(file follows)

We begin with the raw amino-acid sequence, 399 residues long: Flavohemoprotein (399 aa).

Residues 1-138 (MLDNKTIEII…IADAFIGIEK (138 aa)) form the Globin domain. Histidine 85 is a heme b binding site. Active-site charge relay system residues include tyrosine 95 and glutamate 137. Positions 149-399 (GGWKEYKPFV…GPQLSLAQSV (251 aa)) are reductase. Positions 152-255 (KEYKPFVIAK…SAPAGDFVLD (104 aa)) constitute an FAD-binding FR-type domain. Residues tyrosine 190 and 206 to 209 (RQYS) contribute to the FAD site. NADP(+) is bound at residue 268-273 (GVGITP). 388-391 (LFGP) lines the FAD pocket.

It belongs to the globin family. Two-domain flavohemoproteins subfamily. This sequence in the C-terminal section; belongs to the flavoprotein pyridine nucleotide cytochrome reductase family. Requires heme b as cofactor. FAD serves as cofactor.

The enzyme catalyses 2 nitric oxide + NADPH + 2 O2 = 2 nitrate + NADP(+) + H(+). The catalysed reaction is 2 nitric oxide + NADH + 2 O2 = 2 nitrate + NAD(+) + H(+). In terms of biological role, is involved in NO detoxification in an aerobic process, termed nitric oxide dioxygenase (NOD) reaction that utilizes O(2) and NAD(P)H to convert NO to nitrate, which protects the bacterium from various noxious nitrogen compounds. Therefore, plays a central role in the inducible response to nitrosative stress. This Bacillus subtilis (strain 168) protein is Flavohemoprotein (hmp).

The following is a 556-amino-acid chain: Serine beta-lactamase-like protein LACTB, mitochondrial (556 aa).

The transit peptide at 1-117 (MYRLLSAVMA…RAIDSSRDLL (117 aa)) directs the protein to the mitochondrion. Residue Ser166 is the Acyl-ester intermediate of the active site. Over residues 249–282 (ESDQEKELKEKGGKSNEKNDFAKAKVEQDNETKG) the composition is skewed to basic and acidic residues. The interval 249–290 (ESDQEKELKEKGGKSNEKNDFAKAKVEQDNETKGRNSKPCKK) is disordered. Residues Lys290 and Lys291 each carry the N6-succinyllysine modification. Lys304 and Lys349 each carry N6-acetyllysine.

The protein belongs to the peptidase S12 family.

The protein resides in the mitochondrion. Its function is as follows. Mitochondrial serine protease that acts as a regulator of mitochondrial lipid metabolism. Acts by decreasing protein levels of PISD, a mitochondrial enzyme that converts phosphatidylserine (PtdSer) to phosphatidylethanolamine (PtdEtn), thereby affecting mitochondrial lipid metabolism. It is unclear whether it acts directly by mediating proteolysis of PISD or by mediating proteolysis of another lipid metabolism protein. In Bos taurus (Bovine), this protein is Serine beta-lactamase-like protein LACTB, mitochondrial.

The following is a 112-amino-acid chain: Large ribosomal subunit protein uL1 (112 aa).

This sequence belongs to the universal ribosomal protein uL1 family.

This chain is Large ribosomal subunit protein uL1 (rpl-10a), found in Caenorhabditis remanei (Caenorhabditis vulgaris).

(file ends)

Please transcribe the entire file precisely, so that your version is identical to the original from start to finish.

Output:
We begin with the raw amino-acid sequence, 399 residues long: Flavohemoprotein (399 aa).

Residues 1-138 (MLDNKTIEII…IADAFIGIEK (138 aa)) form the Globin domain. Histidine 85 is a heme b binding site. Active-site charge relay system residues include tyrosine 95 and glutamate 137. Positions 149-399 (GGWKEYKPFV…GPQLSLAQSV (251 aa)) are reductase. Positions 152-255 (KEYKPFVIAK…SAPAGDFVLD (104 aa)) constitute an FAD-binding FR-type domain. Residues tyrosine 190 and 206 to 209 (RQYS) contribute to the FAD site. NADP(+) is bound at residue 268-273 (GVGITP). 388-391 (LFGP) lines the FAD pocket.

It belongs to the globin family. Two-domain flavohemoproteins subfamily. This sequence in the C-terminal section; belongs to the flavoprotein pyridine nucleotide cytochrome reductase family. Requires heme b as cofactor. FAD serves as cofactor.

The enzyme catalyses 2 nitric oxide + NADPH + 2 O2 = 2 nitrate + NADP(+) + H(+). The catalysed reaction is 2 nitric oxide + NADH + 2 O2 = 2 nitrate + NAD(+) + H(+). In terms of biological role, is involved in NO detoxification in an aerobic process, termed nitric oxide dioxygenase (NOD) reaction that utilizes O(2) and NAD(P)H to convert NO to nitrate, which protects the bacterium from various noxious nitrogen compounds. Therefore, plays a central role in the inducible response to nitrosative stress. This Bacillus subtilis (strain 168) protein is Flavohemoprotein (hmp).

The following is a 556-amino-acid chain: Serine beta-lactamase-like protein LACTB, mitochondrial (556 aa).

The transit peptide at 1-117 (MYRLLSAVMA…RAIDSSRDLL (117 aa)) directs the protein to the mitochondrion. Residue Ser166 is the Acyl-ester intermediate of the active site. Over residues 249–282 (ESDQEKELKEKGGKSNEKNDFAKAKVEQDNETKG) the composition is skewed to basic and acidic residues. The interval 249–290 (ESDQEKELKEKGGKSNEKNDFAKAKVEQDNETKGRNSKPCKK) is disordered. Residues Lys290 and Lys291 each carry the N6-succinyllysine modification. Lys304 and Lys349 each carry N6-acetyllysine.

The protein belongs to the peptidase S12 family.

The protein resides in the mitochondrion. Its function is as follows. Mitochondrial serine protease that acts as a regulator of mitochondrial lipid metabolism. Acts by decreasing protein levels of PISD, a mitochondrial enzyme that converts phosphatidylserine (PtdSer) to phosphatidylethanolamine (PtdEtn), thereby affecting mitochondrial lipid metabolism. It is unclear whether it acts directly by mediating proteolysis of PISD or by mediating proteolysis of another lipid metabolism protein. In Bos taurus (Bovine), this protein is Serine beta-lactamase-like protein LACTB, mitochondrial.

The following is a 112-amino-acid chain: Large ribosomal subunit protein uL1 (112 aa).

This sequence belongs to the universal ribosomal protein uL1 family.

This chain is Large ribosomal subunit protein uL1 (rpl-10a), found in Caenorhabditis remanei (Caenorhabditis vulgaris).